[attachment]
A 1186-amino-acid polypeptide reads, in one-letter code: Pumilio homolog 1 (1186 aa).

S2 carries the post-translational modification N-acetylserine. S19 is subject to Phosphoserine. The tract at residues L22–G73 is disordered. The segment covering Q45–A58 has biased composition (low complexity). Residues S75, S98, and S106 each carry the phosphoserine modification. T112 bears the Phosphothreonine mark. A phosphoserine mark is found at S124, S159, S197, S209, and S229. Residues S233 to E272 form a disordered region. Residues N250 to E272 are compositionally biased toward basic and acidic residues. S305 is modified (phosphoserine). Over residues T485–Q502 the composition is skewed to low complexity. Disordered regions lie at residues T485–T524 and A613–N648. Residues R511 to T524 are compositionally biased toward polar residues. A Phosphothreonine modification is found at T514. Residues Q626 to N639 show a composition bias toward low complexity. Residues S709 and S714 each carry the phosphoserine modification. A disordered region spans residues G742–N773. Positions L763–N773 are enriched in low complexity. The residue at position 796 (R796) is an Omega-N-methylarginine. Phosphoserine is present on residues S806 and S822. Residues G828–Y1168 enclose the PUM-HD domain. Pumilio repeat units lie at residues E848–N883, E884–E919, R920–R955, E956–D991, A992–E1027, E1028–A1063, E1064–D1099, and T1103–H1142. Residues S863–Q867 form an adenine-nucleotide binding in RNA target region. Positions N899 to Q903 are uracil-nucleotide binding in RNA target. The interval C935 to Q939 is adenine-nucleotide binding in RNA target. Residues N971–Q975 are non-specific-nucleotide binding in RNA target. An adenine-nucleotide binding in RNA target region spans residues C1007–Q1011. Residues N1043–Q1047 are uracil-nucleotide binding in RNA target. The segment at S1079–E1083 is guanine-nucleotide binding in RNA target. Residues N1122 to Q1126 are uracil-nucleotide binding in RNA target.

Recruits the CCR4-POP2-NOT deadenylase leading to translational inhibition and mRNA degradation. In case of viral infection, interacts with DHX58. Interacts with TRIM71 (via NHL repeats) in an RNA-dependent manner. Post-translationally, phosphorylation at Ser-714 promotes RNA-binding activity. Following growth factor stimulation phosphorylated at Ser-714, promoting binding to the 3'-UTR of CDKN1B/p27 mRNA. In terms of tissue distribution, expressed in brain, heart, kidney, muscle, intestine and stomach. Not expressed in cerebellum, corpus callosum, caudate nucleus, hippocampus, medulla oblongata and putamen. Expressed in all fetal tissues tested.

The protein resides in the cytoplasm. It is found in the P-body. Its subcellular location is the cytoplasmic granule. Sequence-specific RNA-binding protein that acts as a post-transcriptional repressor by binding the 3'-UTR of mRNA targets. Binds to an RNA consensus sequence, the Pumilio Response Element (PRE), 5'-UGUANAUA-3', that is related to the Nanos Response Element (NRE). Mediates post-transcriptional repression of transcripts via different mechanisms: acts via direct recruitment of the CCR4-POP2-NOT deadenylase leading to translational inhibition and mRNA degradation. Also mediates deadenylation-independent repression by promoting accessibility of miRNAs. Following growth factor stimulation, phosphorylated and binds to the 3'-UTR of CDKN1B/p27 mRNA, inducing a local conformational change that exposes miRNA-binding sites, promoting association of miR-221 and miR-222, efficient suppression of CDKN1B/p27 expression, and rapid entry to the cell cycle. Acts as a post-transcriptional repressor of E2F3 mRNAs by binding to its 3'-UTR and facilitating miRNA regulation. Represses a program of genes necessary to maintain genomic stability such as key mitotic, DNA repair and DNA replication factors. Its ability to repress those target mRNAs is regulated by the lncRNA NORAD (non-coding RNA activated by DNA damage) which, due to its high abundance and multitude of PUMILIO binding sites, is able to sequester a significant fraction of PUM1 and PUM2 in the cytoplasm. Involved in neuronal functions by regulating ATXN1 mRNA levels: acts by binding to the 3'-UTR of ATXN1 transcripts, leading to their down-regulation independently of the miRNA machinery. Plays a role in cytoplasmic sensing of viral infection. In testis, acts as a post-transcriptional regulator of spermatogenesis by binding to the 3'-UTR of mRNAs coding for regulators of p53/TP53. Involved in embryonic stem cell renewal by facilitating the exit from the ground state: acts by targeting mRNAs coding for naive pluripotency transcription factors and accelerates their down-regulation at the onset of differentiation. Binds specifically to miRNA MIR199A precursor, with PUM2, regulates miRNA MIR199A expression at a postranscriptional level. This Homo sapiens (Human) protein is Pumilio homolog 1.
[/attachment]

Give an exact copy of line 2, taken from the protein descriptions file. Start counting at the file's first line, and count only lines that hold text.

S2 carries the post-translational modification N-acetylserine. S19 is subject to Phosphoserine. The tract at residues L22–G73 is disordered. The segment covering Q45–A58 has biased composition (low complexity). Residues S75, S98, and S106 each carry the phosphoserine modification. T112 bears the Phosphothreonine mark. A phosphoserine mark is found at S124, S159, S197, S209, and S229. Residues S233 to E272 form a disordered region. Residues N250 to E272 are compositionally biased toward basic and acidic residues. S305 is modified (phosphoserine). Over residues T485–Q502 the composition is skewed to low complexity. Disordered regions lie at residues T485–T524 and A613–N648. Residues R511 to T524 are compositionally biased toward polar residues. A Phosphothreonine modification is found at T514. Residues Q626 to N639 show a composition bias toward low complexity. Residues S709 and S714 each carry the phosphoserine modification. A disordered region spans residues G742–N773. Positions L763–N773 are enriched in low complexity. The residue at position 796 (R796) is an Omega-N-methylarginine. Phosphoserine is present on residues S806 and S822. Residues G828–Y1168 enclose the PUM-HD domain. Pumilio repeat units lie at residues E848–N883, E884–E919, R920–R955, E956–D991, A992–E1027, E1028–A1063, E1064–D1099, and T1103–H1142. Residues S863–Q867 form an adenine-nucleotide binding in RNA target region. Positions N899 to Q903 are uracil-nucleotide binding in RNA target. The interval C935 to Q939 is adenine-nucleotide binding in RNA target. Residues N971–Q975 are non-specific-nucleotide binding in RNA target. An adenine-nucleotide binding in RNA target region spans residues C1007–Q1011. Residues N1043–Q1047 are uracil-nucleotide binding in RNA target. The segment at S1079–E1083 is guanine-nucleotide binding in RNA target. Residues N1122 to Q1126 are uracil-nucleotide binding in RNA target.